What is Data Mining? Data mining is a process that facilitates the extraction of relevant information from a vast dataset. The process helps to discover a new, accurate and useful pattern in the data to derive helpful pattern in data and relevant information from the dataset for organization or individual who requires it. Key Features of data mining include: Based on the trend and behaviour analysis, data mining helps to predict pattern automatically. Predicts the possible outcome. Helps to create decision-oriented information. Focuses on large datasets and databases for analysis. Clustering based on findings and a visually documented group of facts that were earlier hidden. How does data mining work? The first step of the data mining process includes the collection of data and loading it into the data warehouse. In the next step, the data is stored and managed on cloud or in-house servers. Business analyst, data miners, IT professionals or the management team then extracts these data from the sources and accordingly access and determine the way they want to organize the data. The application software performs data sorting based on user’s result. In the last step, the user presents the data in the presentable format, which could be in the form of a graph or table.         Image Source: © Kalkine Group 2020 What is the process of data mining? Multiple processes are involved in the implementation of data mining before mining happens. These processes include: Business Research: Before we begin the process of data mining, we must have a complete understanding of the business problem, business objectives, the resources available plus the existing scenario to meet these requirements. Having a fair knowledge of these topics would help to create a detailed data mining plan that meets the goals set up by the business. Data Quality Checks: Once we have all the data collected, we must check the data so that there are no blockages in the data integration process. The quality assurance helps to detect any core irregularities in the data like missing data interpolation. Data Cleaning: A vital process, data cleaning costumes a considerable amount of time in the selection, formatting, and anonymization of data. Data Transformation: Once data cleaning completes, the next process involves data transformation. It comprises of five stages comprising, data smoothing, data summary, data generalization, data normalization and data attribute construction. Data Modelling: In this process, several mathematical models are implemented in the dataset. What are the techniques of data mining? Association: Association (or the relation technique) is the most used data mining technique. In this technique, the transaction and the relationship between the items are used to discover a pattern. Association is used for market basket analysis which is done to identify all those products which customer buy together. An example of this is a department store, where we find those goods close to each other, which the customers generally buy together, like bread, butter, jam, eggs. Clustering: Clustering technique involves the creation of a meaningful object with common characteristics. An example of this is the placement of books in the library in a way that a similar category of books is there on the same shelf. Classification: As the name suggests, the classification technique helps the user to classify and variable in the dataset into pre-defined groups and classes. It uses linear programming, statistics, decision tree and artificial neural networks. Through the classification technique, we can develop software that can be modelled so that data can be classified into different classes. Prediction: Prediction techniques help to identify the dependent and the independent variables. Based on the past sales data, a business can use this technique to identify how the business would do in the future. It can help the user to determine whether the business would make a profit or not. Sequential Pattern: In this technique, the transaction data is used and though this data, the user identifies similar trends, pattern, and events over a period. An example is the historical sales data which a department store pulls out to identify the items in the store which customer purchases together at different times of the year. Applications of data mining Data mining techniques find their applications across a broad range of industries. Some of the applications are listed below: Healthcare Education Customer Relationship Management Manufacturing Market Basket Analysis Finance and Banking Insurance Fraud Detection Monitoring Pattern Classification Data Mining Tools Data mining aims to find out the hidden, valid and all possible patterns in a large dataset. In this process, there are several tools available in the market that helps in data mining. Below is a list of ten of the most widely used data mining tools: SAS Data mining Teradata R-Programing Board Dundas Inetsoft H3O Qlik RapidMiner Oracle BI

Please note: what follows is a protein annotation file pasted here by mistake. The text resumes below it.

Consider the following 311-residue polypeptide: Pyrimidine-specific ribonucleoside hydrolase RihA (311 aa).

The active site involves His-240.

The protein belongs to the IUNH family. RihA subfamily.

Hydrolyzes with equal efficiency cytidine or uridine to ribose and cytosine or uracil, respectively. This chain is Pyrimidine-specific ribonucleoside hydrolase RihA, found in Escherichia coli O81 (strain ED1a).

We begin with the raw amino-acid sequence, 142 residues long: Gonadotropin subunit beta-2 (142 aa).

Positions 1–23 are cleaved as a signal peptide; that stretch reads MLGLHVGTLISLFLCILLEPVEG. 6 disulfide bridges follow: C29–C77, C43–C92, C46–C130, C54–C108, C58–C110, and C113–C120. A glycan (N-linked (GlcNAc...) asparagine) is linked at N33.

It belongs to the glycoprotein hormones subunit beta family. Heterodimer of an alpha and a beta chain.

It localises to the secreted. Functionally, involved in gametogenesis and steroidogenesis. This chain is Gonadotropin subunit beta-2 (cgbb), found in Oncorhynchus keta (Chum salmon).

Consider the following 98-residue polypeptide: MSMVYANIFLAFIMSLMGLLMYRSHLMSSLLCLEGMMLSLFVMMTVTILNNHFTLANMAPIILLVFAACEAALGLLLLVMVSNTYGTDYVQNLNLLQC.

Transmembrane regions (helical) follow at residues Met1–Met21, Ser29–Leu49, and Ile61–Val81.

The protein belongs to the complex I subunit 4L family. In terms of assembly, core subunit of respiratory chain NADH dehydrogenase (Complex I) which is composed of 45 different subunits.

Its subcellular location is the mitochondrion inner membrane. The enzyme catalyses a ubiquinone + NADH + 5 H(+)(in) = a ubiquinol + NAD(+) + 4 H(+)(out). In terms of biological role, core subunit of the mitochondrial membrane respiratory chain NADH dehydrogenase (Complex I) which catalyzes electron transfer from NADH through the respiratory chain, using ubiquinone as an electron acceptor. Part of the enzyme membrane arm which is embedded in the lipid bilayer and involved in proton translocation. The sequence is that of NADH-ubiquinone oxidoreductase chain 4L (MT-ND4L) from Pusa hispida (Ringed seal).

What is Earnings Per Share? EPS is the per share profit by a business in a given period. While analysing a business financially, it serves as one of the basic tools. EPS is calculated by dividing profits by total shares outstanding for a given period. EPS is reported on the profit and loss statement of an enterprise and works as a denominator for beloved price-to-earnings ratio (P/E ratio), used not just by novice investors but also fund managers. A business is required to generate sustainable earnings in its life cycle, and earnings or profits are essentially among major intend of a promotor. To know more about P/E ratio read: Understanding Price-Earnings Ratio But reported earnings of a business will likely differ from actual cash earnings because devising profits mandate broader accounting standards and principles to provide a fair picture of an enterprise. EPS, therefore, becomes imperative for investors, market participants and other users of information. EPS estimates are circulated by sell-side analysts to market participants. Financial Modelling is applied to arrive at the EPS estimates of future financial years, semi-annual periods or quarterly, depending on the reporting adopted by the firm. Analyst estimates are then collected by market data providers like Reuters, Bloomberg, IRESS to provide a consensus view of analysts on the business and its financials, including revenue, operating expense, earnings before interest and tax, profit after tax, EPS. Market estimates enable participants to evaluate the expectations of sell-side analysts from a particular company, sector or even index. Analyst estimates also indicate the divergence between an individual’s expectations and collective expectations of analysts that are tracking the company. An individual can, therefore, determine whether the stock of the company is undervalued or overpriced by the market against hi one’s fair value estimates that are based on the expectations from the company. More on EPS read: What Do We Mean By Earnings Per Share (EPS)? How to calculate EPS? Although general formula considers total shares outstanding in the denominator, it is preferred to use weighted average shares outstanding over a period because companies issue new shares, buyback or cancel shares. Net Income is the profit reported by a business after incurring income tax. It is also called as Net Profit After Tax. Dividends on Preferred Shares are paid to preferential shareholders because they have first right over the income of a business, but preferred shares don’t have voting rights like common shareholders or ordinary shareholders. Weighted Average Shares Outstanding is calculated after incorporating changes in number of shares during a period, and using weighted average shares outstanding provides a fair financial position of a company. Basic V/S Diluted EPS Diluted EPS is calculated after adding the weighted average number of shares that would be issued after the conversion of dilutive shares to weighted average shares outstanding. Dilutions can include share rights, performance rights, convertible bonds etc. Whereas Basic EPS is calculated by taking weighted average shares outstanding that incorporate changes to number of shares outstanding such as buyback, new issues etc. What is Adjusted-EPS? In a financial period, firms may incur one-time expenses or transactions that are not usual in the normal course of business. The objective of adjusted EPS is to arrive at a fair picture of the business, especially for financial forecasting. Extraordinary items are excluding from EPS to arrive at adjusted EPS figure. These items can include gain on sale of assets, loss on sale of assets, merger costs, capital raising costs, integration expenses etc. What is Normalised EPS? Normalised EPS is calculated to arrive at an EPS figure, which embeds the fluctuations in income due to business cycles or industry cycles. It also includes adjustments made for calculation of adjusted EPS such as one-time gains or losses. Normalised EPS is a useful measure for companies that are sensitive to economic cycles or changes in the business environment. By smoothening out the fluctuations, it provides a fair picture of the business. If a company has reported high normalised earnings over periods, it is considered that the company is less sensitive to changes in business cycles because of its stable revenues and income during the periods. EPS and Price-to-earnings ratio Calculation of price-to-earnings ratio requires EPS as denominator and price of the stock as numerator. EPS therefore becomes a very important financial metric for investors. EPS and price data also allows participants to compare the historical trends of the P/E ratio with the current market scenario and P/E ratio of the stock. How can increase grow EPS? Businesses can increase EPS by focusing on increasing their revenue, by improving operational efficiencies either by deploying technology to reduce cost, or negotiate better prices with vendors, operate in tax efficient manner, etc. Businesses can also improve EPS by undertaking corporate action such as buying back of shares. Read: Pros and cons of buybacks – Story of 5 Popular Stocks including Aurizon Good read: Every Doubt You Have On Earnings Per Share- Explained Right Here!